Tearing off the MasksWednesday, 28 October 2015
I've read that Anonymous has found the names of about a thousand members of the Ku Klux Klan, and is preparing to release them.
I'm hoping that none of the 10 other people in this nation with the same first and last name as I are members, because it could be Hell for the rest of us. I'm also hoping that Anonymous doesn't add names of people whom it dislikes, especially as I might be amongst them.
A few years ago, I challenged their attack on Stratfor. Stratfor was a journalistic enterprise, focussing on issues of global politics (including military action) and security, and publishing both free content and content that required a paid subscription. Some at Anonymous were sure that Stratfor were, effectively, a criminal undertaking because
- Stratfor communicated off-the-record with policy wonks and with state officials (as did and do almost every other major journalistic enterprise and many of the minor journalistic enterprises); and
- Stratfor expressed opinions with which Anonymous vehemently disagreed.
So Anonymous stole e.mail, e.mail addresses, and credit-card information from the Stratfor servers. If one had so much as subscribed to a free newsletter from Stratfor, then one's e.mail address was made public, and one was subjected to hoax e.mail from Anonymous. Many who had simply paid for something from Stratfor had their credit card information used to make contributions to charitable organizations (each of which then had to spend resources on returning the stolen money, at a net loss).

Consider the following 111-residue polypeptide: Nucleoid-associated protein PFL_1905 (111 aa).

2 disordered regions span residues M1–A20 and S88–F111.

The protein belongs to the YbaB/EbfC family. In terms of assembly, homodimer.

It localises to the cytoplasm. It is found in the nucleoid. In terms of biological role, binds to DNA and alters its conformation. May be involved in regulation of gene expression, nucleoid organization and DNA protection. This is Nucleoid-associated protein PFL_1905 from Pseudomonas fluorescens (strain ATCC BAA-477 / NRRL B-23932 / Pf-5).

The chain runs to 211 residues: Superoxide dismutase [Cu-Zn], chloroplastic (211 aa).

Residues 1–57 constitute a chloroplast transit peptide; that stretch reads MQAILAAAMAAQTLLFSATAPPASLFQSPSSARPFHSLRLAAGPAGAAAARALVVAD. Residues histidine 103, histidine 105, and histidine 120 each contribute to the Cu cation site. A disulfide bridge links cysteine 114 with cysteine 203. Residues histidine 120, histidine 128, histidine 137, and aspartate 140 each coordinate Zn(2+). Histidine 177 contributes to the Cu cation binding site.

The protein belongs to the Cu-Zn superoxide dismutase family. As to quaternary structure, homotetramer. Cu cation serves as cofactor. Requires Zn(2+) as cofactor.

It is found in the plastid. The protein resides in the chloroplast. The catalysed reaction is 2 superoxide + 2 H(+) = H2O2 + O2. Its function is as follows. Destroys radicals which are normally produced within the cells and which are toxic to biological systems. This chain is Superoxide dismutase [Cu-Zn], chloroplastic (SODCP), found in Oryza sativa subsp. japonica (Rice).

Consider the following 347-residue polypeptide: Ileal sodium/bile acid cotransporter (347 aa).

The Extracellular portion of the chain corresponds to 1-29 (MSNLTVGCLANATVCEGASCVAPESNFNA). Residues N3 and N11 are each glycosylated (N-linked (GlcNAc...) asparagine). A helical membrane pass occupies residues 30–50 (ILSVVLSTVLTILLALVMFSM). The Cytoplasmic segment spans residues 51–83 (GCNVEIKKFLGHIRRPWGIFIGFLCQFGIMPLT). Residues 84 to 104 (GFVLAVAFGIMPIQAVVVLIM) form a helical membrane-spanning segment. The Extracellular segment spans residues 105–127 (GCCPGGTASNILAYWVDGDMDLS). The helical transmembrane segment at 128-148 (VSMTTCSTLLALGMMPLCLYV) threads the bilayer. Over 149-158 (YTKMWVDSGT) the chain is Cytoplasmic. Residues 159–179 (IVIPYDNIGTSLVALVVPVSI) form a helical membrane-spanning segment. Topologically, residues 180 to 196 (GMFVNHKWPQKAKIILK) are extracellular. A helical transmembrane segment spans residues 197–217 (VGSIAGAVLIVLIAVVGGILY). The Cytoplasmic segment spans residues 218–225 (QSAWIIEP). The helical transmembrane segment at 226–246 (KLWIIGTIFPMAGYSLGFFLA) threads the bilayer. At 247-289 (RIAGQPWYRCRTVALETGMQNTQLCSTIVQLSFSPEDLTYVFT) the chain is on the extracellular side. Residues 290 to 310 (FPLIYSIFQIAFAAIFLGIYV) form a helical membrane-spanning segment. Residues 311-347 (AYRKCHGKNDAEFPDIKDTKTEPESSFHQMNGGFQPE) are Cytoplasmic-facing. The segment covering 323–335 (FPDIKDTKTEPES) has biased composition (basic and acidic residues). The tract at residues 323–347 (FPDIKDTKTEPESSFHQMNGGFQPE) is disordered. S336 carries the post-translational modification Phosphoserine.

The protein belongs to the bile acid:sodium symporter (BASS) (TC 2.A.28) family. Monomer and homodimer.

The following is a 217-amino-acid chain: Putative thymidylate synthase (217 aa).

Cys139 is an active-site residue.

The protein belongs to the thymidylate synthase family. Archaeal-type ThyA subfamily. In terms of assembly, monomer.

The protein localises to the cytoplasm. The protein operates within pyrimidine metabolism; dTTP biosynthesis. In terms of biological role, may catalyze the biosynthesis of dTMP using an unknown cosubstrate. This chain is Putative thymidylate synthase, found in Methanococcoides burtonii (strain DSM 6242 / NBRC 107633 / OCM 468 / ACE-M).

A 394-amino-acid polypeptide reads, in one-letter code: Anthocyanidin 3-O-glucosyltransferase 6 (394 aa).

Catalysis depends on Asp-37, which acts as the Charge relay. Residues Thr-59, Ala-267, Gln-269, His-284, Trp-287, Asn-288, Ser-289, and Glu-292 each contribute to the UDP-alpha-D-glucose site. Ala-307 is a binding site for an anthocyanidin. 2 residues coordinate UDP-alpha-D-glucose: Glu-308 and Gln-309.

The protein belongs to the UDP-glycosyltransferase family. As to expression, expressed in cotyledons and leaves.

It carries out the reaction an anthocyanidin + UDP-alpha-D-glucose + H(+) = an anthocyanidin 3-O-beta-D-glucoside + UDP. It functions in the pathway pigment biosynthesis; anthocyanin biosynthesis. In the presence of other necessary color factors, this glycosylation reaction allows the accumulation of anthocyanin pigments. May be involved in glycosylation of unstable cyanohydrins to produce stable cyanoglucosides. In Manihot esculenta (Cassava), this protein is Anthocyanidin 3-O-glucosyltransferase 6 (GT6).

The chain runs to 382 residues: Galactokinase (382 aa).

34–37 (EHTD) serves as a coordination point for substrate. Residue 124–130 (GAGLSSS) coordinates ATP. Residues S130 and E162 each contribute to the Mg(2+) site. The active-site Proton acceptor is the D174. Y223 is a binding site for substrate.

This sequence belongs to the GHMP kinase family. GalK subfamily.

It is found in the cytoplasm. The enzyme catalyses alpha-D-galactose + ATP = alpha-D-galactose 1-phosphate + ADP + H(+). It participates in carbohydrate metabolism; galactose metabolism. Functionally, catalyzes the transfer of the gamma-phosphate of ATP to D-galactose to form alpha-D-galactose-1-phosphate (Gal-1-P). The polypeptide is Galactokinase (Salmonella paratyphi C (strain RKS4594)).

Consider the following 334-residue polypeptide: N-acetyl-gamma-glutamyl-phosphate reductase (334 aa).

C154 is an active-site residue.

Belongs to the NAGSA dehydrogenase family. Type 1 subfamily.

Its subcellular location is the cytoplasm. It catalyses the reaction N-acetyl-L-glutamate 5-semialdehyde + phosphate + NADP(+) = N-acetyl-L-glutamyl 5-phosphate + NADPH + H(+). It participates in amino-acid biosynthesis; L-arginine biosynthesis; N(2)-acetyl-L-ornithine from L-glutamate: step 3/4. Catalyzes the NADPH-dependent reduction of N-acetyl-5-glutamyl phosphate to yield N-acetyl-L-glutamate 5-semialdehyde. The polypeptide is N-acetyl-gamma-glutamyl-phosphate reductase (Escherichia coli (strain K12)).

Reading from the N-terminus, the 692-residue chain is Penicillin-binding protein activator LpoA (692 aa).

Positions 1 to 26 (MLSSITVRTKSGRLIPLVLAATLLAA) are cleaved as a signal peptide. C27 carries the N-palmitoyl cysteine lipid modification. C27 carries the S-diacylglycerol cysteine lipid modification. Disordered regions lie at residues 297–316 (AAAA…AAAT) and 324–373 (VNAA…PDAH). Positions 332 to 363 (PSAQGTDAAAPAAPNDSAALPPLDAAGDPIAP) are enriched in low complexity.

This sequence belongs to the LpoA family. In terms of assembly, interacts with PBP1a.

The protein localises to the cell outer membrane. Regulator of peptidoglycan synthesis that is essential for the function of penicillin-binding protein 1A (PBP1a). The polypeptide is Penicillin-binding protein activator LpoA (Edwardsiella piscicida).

The e.mail itself was given to WikiLeaks, which processed it with the help of other journalistic institutions. Some of these institutions shamelessly used the stolen information to their own advantage, though it didn't provide evidence of wrong-doing by Stratfor. Indeed, after almost four years, no evidence of criminal wrong-doing has ever been presented. Stratfor's greatest sin was gross incompetence in the field of security.
None of the major media outlets has drawn attention to the point that the supposed end that was to justify Anonymous's means was not met. They have been virtually silent about this attack on journalistic freedom. That's because, as I suggested in my entry of some years ago, these outlets are themselves afraid of being attacked by Anonymous.
Journalists are fond of seeing their profession as brave. Well, there truly are some brave journalists in this world, but they're in a minority, and the rest don't deserve to see themselves as heroes for keeping company with that minority.